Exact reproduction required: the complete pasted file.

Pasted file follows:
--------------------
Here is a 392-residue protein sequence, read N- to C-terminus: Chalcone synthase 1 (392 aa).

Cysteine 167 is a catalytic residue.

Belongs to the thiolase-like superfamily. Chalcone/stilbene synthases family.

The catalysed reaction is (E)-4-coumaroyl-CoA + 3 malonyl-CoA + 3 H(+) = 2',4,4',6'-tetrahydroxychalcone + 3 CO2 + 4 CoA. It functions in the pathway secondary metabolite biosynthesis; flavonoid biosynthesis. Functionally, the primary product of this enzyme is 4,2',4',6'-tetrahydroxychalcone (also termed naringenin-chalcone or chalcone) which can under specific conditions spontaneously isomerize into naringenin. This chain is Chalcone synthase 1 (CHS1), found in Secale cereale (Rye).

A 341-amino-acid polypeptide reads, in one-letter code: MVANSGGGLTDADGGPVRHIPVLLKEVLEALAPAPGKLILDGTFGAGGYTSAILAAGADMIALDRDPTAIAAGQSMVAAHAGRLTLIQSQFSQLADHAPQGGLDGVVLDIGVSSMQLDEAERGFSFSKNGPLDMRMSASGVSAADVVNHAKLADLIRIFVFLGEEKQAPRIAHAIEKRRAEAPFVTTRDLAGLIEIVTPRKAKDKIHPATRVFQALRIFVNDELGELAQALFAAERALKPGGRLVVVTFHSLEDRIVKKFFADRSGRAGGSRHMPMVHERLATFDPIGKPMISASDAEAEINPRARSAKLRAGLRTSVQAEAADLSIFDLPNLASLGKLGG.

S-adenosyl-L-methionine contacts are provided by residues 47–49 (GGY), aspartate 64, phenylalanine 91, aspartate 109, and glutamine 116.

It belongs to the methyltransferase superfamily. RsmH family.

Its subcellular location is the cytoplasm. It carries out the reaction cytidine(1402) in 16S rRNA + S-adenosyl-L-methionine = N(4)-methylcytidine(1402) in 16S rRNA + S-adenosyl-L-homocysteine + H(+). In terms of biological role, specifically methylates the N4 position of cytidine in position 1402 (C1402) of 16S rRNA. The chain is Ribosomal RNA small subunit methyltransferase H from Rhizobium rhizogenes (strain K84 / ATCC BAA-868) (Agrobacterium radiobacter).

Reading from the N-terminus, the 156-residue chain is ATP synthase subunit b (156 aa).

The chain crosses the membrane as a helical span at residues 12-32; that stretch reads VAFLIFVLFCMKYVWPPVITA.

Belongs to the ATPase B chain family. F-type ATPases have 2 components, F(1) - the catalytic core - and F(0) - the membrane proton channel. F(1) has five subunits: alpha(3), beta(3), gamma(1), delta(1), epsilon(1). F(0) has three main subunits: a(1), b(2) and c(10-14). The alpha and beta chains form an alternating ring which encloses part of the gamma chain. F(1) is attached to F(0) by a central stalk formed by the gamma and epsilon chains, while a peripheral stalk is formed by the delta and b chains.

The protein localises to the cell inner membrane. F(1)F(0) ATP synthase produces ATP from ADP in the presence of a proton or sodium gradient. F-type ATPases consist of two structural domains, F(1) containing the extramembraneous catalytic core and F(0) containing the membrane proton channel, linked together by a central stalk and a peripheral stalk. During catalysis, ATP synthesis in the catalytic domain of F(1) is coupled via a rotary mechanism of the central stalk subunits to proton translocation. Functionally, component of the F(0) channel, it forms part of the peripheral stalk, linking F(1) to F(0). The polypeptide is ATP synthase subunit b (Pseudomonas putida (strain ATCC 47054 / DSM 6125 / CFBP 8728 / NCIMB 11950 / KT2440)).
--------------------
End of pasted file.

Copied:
Here is a 392-residue protein sequence, read N- to C-terminus: Chalcone synthase 1 (392 aa).

Cysteine 167 is a catalytic residue.

Belongs to the thiolase-like superfamily. Chalcone/stilbene synthases family.

The catalysed reaction is (E)-4-coumaroyl-CoA + 3 malonyl-CoA + 3 H(+) = 2',4,4',6'-tetrahydroxychalcone + 3 CO2 + 4 CoA. It functions in the pathway secondary metabolite biosynthesis; flavonoid biosynthesis. Functionally, the primary product of this enzyme is 4,2',4',6'-tetrahydroxychalcone (also termed naringenin-chalcone or chalcone) which can under specific conditions spontaneously isomerize into naringenin. This chain is Chalcone synthase 1 (CHS1), found in Secale cereale (Rye).

A 341-amino-acid polypeptide reads, in one-letter code: MVANSGGGLTDADGGPVRHIPVLLKEVLEALAPAPGKLILDGTFGAGGYTSAILAAGADMIALDRDPTAIAAGQSMVAAHAGRLTLIQSQFSQLADHAPQGGLDGVVLDIGVSSMQLDEAERGFSFSKNGPLDMRMSASGVSAADVVNHAKLADLIRIFVFLGEEKQAPRIAHAIEKRRAEAPFVTTRDLAGLIEIVTPRKAKDKIHPATRVFQALRIFVNDELGELAQALFAAERALKPGGRLVVVTFHSLEDRIVKKFFADRSGRAGGSRHMPMVHERLATFDPIGKPMISASDAEAEINPRARSAKLRAGLRTSVQAEAADLSIFDLPNLASLGKLGG.

S-adenosyl-L-methionine contacts are provided by residues 47–49 (GGY), aspartate 64, phenylalanine 91, aspartate 109, and glutamine 116.

It belongs to the methyltransferase superfamily. RsmH family.

Its subcellular location is the cytoplasm. It carries out the reaction cytidine(1402) in 16S rRNA + S-adenosyl-L-methionine = N(4)-methylcytidine(1402) in 16S rRNA + S-adenosyl-L-homocysteine + H(+). In terms of biological role, specifically methylates the N4 position of cytidine in position 1402 (C1402) of 16S rRNA. The chain is Ribosomal RNA small subunit methyltransferase H from Rhizobium rhizogenes (strain K84 / ATCC BAA-868) (Agrobacterium radiobacter).

Reading from the N-terminus, the 156-residue chain is ATP synthase subunit b (156 aa).

The chain crosses the membrane as a helical span at residues 12-32; that stretch reads VAFLIFVLFCMKYVWPPVITA.

Belongs to the ATPase B chain family. F-type ATPases have 2 components, F(1) - the catalytic core - and F(0) - the membrane proton channel. F(1) has five subunits: alpha(3), beta(3), gamma(1), delta(1), epsilon(1). F(0) has three main subunits: a(1), b(2) and c(10-14). The alpha and beta chains form an alternating ring which encloses part of the gamma chain. F(1) is attached to F(0) by a central stalk formed by the gamma and epsilon chains, while a peripheral stalk is formed by the delta and b chains.

The protein localises to the cell inner membrane. F(1)F(0) ATP synthase produces ATP from ADP in the presence of a proton or sodium gradient. F-type ATPases consist of two structural domains, F(1) containing the extramembraneous catalytic core and F(0) containing the membrane proton channel, linked together by a central stalk and a peripheral stalk. During catalysis, ATP synthesis in the catalytic domain of F(1) is coupled via a rotary mechanism of the central stalk subunits to proton translocation. Functionally, component of the F(0) channel, it forms part of the peripheral stalk, linking F(1) to F(0). The polypeptide is ATP synthase subunit b (Pseudomonas putida (strain ATCC 47054 / DSM 6125 / CFBP 8728 / NCIMB 11950 / KT2440)).